Advisers not yet using Mifid II to quote fees


Financial advisers have not yet adapted to quoting charges under the Mifid II regime, Marcel Bradshaw has said.

The head of UK retail at Orbis Investments said the costs and charges rules introduced under Mifid II had benefited his firm and its unconventional charging structure but advisers had yet to conform to the new method.

Orbis does not charge its investors when its funds underperform their benchmark and offers refunds instead, though it charges half the outperformance when its funds do beat their benchmark.

Since the introduction of Mifid II last year, advisers and fund managers have had to break down their costs and charges and aggregating them into a single amount - both in cash and a percentage.

Mr Bradshaw said: "I never thought I would say that, but actually Mifid has been working very well for us. Mifid is giving us the opportunity to actually compare our charges with that of the fixed fee funds, so the plus of Mifid for us is that it is an apples to apples comparison.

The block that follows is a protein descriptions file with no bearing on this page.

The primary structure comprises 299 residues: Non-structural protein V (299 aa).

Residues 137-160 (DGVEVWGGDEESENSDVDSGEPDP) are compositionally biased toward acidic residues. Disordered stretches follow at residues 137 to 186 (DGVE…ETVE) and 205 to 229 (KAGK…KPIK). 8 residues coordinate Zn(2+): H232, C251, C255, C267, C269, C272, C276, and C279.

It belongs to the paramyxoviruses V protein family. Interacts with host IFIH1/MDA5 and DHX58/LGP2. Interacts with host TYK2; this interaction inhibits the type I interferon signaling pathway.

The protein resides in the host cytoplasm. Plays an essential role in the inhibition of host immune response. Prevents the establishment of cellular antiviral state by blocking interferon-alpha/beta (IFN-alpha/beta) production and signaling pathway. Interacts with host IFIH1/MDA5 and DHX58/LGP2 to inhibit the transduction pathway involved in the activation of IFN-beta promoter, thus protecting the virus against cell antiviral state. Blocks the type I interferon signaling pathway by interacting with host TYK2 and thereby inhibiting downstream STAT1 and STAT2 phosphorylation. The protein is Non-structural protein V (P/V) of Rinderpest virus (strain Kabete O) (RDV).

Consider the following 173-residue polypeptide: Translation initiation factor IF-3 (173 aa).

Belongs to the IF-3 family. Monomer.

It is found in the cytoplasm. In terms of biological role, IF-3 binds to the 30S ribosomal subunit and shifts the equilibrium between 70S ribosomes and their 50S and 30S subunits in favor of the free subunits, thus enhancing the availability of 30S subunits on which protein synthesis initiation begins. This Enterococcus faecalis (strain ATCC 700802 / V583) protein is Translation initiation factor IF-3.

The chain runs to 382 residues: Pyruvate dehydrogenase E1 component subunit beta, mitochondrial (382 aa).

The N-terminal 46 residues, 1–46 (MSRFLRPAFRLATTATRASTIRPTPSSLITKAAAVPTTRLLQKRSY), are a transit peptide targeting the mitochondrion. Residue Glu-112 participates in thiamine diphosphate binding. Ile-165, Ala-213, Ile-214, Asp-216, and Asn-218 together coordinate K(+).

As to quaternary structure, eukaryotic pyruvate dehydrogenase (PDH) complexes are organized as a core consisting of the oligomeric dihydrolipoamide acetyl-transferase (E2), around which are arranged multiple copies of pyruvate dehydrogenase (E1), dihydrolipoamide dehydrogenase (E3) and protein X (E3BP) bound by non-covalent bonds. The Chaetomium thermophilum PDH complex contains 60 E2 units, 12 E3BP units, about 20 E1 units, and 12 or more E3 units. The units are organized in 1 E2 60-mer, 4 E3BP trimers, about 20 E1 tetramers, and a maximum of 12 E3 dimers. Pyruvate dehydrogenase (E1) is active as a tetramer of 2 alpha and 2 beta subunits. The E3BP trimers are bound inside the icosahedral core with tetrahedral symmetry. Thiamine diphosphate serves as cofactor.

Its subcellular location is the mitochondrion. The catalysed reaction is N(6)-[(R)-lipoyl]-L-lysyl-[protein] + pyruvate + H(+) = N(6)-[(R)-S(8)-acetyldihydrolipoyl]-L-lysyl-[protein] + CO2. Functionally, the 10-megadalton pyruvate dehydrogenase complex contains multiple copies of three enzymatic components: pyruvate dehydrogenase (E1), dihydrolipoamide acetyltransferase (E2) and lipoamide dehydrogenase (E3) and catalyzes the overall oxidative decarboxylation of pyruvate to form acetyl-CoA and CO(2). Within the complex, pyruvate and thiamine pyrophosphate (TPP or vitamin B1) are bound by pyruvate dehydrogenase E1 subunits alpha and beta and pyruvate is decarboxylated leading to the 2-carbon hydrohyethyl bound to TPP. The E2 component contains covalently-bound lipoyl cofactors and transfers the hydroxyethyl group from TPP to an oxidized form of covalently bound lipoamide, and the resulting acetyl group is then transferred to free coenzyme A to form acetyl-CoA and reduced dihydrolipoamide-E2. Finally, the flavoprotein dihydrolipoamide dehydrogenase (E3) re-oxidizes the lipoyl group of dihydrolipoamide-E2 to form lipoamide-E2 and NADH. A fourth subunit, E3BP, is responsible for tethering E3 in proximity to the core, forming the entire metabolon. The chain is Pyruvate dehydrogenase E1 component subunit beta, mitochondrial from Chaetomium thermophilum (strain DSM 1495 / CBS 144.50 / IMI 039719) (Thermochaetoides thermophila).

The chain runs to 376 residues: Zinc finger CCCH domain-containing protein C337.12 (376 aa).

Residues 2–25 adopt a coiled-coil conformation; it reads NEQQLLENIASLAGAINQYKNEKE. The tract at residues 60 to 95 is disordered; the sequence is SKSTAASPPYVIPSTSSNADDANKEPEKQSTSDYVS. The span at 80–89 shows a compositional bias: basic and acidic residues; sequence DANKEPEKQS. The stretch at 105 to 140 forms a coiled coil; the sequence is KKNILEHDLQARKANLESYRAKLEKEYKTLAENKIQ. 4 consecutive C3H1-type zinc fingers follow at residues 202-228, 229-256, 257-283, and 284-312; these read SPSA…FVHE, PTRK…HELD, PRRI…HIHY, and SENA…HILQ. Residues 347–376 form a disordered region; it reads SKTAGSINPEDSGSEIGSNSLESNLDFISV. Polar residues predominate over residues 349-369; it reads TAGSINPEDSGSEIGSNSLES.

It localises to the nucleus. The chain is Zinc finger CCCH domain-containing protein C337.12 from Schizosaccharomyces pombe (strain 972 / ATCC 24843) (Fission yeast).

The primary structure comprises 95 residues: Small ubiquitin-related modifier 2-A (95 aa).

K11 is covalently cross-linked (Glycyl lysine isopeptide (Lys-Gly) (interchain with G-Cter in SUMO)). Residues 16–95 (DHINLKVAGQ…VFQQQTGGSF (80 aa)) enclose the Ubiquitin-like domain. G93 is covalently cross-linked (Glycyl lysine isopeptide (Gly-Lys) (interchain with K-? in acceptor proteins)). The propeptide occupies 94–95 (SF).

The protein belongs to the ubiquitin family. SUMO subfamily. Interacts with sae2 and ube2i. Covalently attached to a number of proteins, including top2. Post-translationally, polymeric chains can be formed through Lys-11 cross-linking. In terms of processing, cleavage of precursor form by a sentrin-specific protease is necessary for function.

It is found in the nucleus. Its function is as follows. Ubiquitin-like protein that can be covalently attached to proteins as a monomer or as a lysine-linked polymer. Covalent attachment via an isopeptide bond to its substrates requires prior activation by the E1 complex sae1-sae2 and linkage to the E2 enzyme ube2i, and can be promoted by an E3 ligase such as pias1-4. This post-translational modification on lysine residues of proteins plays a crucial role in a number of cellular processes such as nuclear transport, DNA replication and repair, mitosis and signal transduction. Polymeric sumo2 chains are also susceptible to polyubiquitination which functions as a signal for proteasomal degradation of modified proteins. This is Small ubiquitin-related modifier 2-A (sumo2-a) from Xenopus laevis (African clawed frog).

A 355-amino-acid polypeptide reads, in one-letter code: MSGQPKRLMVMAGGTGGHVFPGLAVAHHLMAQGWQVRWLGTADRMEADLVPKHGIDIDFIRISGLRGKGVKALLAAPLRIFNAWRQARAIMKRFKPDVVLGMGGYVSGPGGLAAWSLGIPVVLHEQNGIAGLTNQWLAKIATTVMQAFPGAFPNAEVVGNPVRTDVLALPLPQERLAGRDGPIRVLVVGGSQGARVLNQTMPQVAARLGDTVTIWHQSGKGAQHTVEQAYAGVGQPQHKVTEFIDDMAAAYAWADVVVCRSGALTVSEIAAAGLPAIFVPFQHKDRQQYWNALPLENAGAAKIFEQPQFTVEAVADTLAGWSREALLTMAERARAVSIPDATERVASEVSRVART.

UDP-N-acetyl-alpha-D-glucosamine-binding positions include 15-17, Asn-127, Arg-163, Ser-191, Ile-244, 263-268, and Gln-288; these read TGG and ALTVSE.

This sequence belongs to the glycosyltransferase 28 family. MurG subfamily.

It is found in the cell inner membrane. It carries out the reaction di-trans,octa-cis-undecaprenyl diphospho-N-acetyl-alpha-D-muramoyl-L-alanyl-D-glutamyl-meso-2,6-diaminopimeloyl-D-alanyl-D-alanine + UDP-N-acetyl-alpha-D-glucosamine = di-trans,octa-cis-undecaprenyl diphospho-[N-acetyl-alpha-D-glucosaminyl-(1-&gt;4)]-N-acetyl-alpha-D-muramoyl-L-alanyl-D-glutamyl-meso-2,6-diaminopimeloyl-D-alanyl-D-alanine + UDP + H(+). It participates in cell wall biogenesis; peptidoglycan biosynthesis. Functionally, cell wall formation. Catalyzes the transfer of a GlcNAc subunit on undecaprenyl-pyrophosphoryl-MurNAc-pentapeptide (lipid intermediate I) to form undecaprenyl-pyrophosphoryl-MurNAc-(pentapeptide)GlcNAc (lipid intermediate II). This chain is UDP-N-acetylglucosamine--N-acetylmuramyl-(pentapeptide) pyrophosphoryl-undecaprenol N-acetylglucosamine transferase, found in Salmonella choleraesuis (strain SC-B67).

"However the problem is that financial advisers are actually not using the Mifid charges and charging method when quoting to clients yet. They are still very much based on the old way of quoting charges which is the annual fee."

Mr Bradshaw said fixed fees remained popular among fund managers because it was easier to do and simpler for advisers to understand, and revenue streams were less volatile.

He said: "If we look at all the funds charging a percentage of assets, what you find is there is quite a bunching of the fee around the 75 basis points. Now one may ask why.

"We believe these asset managers have found there is really no benefit charging a bit less, there is no competitive benefit charging 70 or 60. What they have found is there is more competitive benefit if they spend their money on more marketing, sales teams or even buying distribution.

"We are very much in favour of the growth of passive, but with that growth active managers need to align their fee model a lot more with the interests of the end customer and, very importantly, they need to assume more risk."